Promote Development in Hong Kong and Macao
as Part of China's Overall Development*
November 12, 2018
The Third Plenary Session of the 11th CPC Central Committee convened in December 1978 marked the start of the reform and opening up initiated by Deng Xiaoping. China has since embarked on a great journey. From the outset, the vitality of Hong Kong and Macao has played a key role. Over the past 40 years, compatriots in the two special administrative regions (SARs) have never failed to play a creative role and have been fully engaged in the process.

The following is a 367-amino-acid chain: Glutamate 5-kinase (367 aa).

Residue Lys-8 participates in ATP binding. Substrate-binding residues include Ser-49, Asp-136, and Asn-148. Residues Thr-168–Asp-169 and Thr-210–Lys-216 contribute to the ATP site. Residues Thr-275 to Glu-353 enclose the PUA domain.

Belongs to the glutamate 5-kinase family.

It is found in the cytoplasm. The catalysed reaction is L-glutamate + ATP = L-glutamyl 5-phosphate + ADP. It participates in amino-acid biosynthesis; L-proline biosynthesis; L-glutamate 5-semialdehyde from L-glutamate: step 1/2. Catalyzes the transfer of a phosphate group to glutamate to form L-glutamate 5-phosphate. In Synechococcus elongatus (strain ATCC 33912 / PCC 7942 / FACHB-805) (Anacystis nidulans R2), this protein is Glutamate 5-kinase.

I know this firsthand. During my tenures in the provinces of Fujian and Zhejiang and in the city of Shanghai, I personally planned for and facilitated a good number of cooperation projects with Hong Kong and Macao. After I started working at the CPC Central Committee in 2007, I was in charge of Hong Kong and Macao affairs, and thereby gained a thorough understanding of them. During this time, I made many friends from the two SARs.
As I see it, our compatriots in Hong Kong and Macao have mainly played the following roles in reform and opening up: